You see butterflies everywhere. Everywhere, there are butterflies.
You are walking through a wall of butterflies. You are walking through a wall of beautiful blue butterflies. A wall of beautiful butterflies with transparent blue wings—a permeable wall of wings.
Now through another wall. You are walking through a wall of vibrant orange monarchs. You permeate the orange wall, the wall of orange-winged butterflies.
The street below you is crackling with insect and larval life. The street is beady with beetles and pebbly with bugs. The street is wormy with worms. Worms are coming up through the street-tar, smiling their mouthless smiles. You sidestep the vermicular heap.
Vermin are playing where once human beings extinguished, expunged, exterminated vermin—spaces that were once vermin-free zones are now verminized.
You move your hands in front of you. You part the butterfly wall as you walk through the butterfly wall.
The street is alive with monarch butterflies.
Look at all of the butterflies, flitting around before, behind, and above you! Kaleidoscopic butterflies, yellow-and-black hornet-colored butterflies, transparent-creamy butterflies, flickering like holograms in some ethereal disco, parking on your nose and in your hair.
The butterflies hover, they vibrate, they quiver their protoplasmic wings, they seem almost unreal. Butterflies are fluttering around your head, a nimbus of butterflies. Circling monarchs dancing around your head. Their tiny feet touch your neck; you feel their wings in your hair. The butterflies whirl around you beautifully in a butterfly halo.
There is a covered bus stop to your right. An old man is there, waiting for a bus that will never come. The old man is wearing an orange sweater. White wisps of hair cobweb his skull.
See the fritillaries flitting about—orange-black butterfly wings are enveloping the old man. The old man wears the butterflies as if they were a flappy winter coat. Covered in orange-black butterflies, the old man smiles his toothless smile.
A cumulus cloud of monarchs is fluttering around the construction site. A cloud of monarchs is diffusing across the CPS Parking Lot. The butterflies are carrying sunny sun-frost on their wings.
You walk further. Boys on skateboards are skimming along the borderline between pavement and asphalt. You hear the clattering of the skateboards as they hit the curb.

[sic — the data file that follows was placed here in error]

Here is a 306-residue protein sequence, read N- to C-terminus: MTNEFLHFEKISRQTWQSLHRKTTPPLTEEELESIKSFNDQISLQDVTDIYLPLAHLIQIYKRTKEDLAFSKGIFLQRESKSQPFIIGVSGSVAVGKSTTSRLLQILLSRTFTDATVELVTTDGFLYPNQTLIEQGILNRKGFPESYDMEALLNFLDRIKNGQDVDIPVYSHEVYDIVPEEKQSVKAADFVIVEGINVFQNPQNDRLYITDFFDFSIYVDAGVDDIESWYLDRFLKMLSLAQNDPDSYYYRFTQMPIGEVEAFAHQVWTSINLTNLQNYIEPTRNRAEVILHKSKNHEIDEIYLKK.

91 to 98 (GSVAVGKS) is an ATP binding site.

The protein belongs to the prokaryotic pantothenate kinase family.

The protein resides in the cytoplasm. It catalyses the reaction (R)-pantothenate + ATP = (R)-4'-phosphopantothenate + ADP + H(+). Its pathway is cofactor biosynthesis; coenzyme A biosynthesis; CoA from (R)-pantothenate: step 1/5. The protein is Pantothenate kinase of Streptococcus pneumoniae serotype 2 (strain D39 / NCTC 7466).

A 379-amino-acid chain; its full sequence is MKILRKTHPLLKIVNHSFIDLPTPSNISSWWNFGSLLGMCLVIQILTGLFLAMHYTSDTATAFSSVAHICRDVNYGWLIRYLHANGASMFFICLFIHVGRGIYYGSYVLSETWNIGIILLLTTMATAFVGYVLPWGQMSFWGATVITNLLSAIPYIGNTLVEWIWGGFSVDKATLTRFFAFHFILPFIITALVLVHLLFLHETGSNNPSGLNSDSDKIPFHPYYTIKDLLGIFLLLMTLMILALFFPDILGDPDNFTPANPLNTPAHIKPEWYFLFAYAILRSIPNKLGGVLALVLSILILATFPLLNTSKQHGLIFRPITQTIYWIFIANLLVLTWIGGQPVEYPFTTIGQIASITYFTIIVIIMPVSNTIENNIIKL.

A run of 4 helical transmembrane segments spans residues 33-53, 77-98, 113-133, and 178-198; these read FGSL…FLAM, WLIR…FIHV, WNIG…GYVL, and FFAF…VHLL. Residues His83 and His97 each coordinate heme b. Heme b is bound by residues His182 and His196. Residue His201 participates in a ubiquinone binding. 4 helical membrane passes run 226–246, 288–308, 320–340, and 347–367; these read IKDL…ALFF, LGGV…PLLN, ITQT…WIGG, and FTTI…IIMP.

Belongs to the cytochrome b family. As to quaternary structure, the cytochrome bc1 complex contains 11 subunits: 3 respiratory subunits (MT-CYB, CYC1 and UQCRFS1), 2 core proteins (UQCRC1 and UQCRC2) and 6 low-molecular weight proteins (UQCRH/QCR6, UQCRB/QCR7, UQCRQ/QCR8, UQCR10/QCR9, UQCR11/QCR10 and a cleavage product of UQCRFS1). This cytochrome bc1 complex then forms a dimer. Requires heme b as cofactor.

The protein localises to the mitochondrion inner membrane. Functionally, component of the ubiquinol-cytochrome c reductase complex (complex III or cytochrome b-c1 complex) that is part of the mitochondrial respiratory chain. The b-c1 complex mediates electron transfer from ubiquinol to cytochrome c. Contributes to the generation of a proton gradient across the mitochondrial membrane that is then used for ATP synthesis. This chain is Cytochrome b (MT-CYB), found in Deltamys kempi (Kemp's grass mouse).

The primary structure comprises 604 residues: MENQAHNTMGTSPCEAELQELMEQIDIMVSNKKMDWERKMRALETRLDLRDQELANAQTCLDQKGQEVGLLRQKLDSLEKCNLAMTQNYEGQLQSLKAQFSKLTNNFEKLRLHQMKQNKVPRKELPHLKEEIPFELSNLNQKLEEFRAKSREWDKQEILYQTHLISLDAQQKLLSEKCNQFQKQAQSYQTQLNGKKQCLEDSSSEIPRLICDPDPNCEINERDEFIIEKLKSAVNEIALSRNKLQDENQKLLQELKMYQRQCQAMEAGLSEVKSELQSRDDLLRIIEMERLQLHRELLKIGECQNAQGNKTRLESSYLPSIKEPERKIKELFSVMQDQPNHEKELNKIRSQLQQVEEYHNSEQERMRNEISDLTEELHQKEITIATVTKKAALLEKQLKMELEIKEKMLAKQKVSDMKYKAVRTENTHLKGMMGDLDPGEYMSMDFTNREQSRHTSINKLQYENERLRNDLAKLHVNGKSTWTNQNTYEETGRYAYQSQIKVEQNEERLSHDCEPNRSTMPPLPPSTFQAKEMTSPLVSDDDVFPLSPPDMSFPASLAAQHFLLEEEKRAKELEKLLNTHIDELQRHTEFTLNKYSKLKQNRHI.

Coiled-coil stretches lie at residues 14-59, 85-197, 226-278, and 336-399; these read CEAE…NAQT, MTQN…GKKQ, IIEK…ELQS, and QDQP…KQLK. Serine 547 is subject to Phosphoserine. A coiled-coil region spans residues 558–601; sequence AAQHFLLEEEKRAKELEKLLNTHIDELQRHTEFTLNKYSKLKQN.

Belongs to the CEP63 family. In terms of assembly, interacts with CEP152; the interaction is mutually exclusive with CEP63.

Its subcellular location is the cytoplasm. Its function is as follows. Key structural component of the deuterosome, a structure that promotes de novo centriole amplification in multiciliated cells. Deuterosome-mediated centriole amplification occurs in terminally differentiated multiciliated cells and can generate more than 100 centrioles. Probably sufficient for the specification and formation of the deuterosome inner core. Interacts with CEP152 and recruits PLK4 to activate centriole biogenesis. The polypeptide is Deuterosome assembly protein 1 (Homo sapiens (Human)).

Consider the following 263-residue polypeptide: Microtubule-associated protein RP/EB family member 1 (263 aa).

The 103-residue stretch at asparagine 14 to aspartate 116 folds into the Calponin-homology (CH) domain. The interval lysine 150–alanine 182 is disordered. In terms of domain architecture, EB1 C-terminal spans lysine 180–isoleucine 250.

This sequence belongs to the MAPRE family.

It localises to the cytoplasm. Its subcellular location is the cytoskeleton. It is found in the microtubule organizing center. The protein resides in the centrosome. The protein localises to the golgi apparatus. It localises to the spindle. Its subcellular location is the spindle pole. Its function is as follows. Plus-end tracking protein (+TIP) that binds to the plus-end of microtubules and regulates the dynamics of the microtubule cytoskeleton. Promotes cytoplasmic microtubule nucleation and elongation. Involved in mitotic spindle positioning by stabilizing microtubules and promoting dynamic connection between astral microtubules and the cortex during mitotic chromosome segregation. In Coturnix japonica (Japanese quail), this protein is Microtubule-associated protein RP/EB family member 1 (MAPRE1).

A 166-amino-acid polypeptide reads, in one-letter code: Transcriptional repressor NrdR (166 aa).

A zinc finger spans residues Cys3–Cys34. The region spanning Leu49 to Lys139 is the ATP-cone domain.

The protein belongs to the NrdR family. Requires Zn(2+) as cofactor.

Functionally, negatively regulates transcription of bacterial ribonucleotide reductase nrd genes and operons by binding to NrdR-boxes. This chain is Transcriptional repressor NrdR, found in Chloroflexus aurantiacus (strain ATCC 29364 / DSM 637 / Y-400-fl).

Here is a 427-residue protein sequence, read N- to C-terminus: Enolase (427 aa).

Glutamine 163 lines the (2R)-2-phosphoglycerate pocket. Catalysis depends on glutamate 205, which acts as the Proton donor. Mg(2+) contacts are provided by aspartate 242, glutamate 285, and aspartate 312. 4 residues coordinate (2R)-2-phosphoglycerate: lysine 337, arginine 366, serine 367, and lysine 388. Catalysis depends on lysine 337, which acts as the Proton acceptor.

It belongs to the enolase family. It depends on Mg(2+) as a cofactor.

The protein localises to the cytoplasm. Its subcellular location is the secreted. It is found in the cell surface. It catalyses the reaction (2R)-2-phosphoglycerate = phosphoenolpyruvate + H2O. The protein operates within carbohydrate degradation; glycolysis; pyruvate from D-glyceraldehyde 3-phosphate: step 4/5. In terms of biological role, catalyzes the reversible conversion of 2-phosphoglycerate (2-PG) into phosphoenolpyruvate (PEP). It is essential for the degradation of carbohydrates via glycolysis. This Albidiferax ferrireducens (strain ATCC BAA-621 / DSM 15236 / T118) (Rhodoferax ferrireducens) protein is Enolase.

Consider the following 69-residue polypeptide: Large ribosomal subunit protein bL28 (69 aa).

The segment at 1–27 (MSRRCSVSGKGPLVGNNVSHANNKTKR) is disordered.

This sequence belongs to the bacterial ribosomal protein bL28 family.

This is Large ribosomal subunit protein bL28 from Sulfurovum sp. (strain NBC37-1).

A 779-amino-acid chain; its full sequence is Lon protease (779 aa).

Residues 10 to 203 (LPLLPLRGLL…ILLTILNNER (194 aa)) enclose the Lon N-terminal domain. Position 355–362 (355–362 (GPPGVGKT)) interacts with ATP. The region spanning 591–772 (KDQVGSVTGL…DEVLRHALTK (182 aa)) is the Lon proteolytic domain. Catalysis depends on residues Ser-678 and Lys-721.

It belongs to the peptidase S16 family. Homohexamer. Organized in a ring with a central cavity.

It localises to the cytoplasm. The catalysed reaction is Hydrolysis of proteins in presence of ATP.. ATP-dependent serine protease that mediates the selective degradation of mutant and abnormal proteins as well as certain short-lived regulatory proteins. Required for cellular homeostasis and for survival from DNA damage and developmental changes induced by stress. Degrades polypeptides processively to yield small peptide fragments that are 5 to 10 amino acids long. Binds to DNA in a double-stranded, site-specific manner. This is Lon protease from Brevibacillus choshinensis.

To your left: A post office. Two statues of lions are crouching there, concrete and grey.
A crowd is beetling around the post office. The humans in the crowd are shouting. They are as silly as protesters protesting the weather.
A young boy sits alone on the curb, pronging a forkful of cold lasagna with a plastic white fork. The lasagna is contained in a white Styrofoam container. Watch the forking of the lasagna.
A man stands apart from the crowd. The crowd steps away from the man. The man is roaring and seething, waving his arms about madly. The man is mad. He wants something, but what does he want? You cannot understand what he is shouting about. He is wearing a football jersey and has black marks on his face. His hair has been dyed black. His dyed-black hair is shaped like a crown. Like a mitre. He resembles a football player who just lost his first game or a child who did not receive the bicycle he wanted for his birthday.
There: Against the street! There splatters a splitting watermelon! Someone hurled the watermelon from the roof of the post office. A watermelon is splattering against the street, hurled from the rooftop like some kind of fruit suicide.
Gliding to the Home Depot, a swarm of butterflies—‘gliding’ because they drift without ascending—glides past you.
Above you towers a billboard covered in butterflies—shivering wings, black-and-yellow butterfly wings. An entire wall of wings fanning and fluttering, flipping open and flapping closed. The billboard is an electric beard of butterflies.
Mantises and centipedes are scaling the walls and the windows of the building to your right—an internet café. Liquid snails are sliding up the window, slipping in reverse.
Clouds of flies drift across your span of vision. The angry buzzing insects are whirring in a corona above you. You wave them away. The antennae of the insects twirl like traffic-control towers.
An old woman with gossamer skin and mad eyes flounces toward you, a flyswatter in one membranous hand. She hits you with her flyswatter. You shift away from her. Did she intend to strike you? Or did she intend to strike the flies? She studies you with eyes of malicious suspicion and then withdraws from your line of sight.
Translucent blue butterflies flutter around you uncertainly. They whirl and ascend and descend. A blue butterfly descends on to your right shoulder.
You see the football man. The football man is struggling with himself in the middle of the street. He pulls at his shirt and runs his hands through his hair. Writhing as if a phalanx of beetles were swarming over his skin, the man is clearly losing his mind.
The eyes of the crowd are staring at the man.
You move, as if floating, toward the intersection between Clark Street and Chicago Avenue.
Before you is a young woman with strawberry-blonde hair. She has lived twenty-two summers. While giant African snails squirm over the tree trunk behind her, she smiles a toothy smile, the smile of a toothsome girl. She smiles not at you, but at the growing jungle of insects that is ensnaring you and her and everyone else in the city of Chicago. She has large liquid hazel eyes. She smiles slowly and says in a quiet voice that she always dreamed of such a day, that she always wished for this to happen.
Copyright 2014 by Joseph Suglia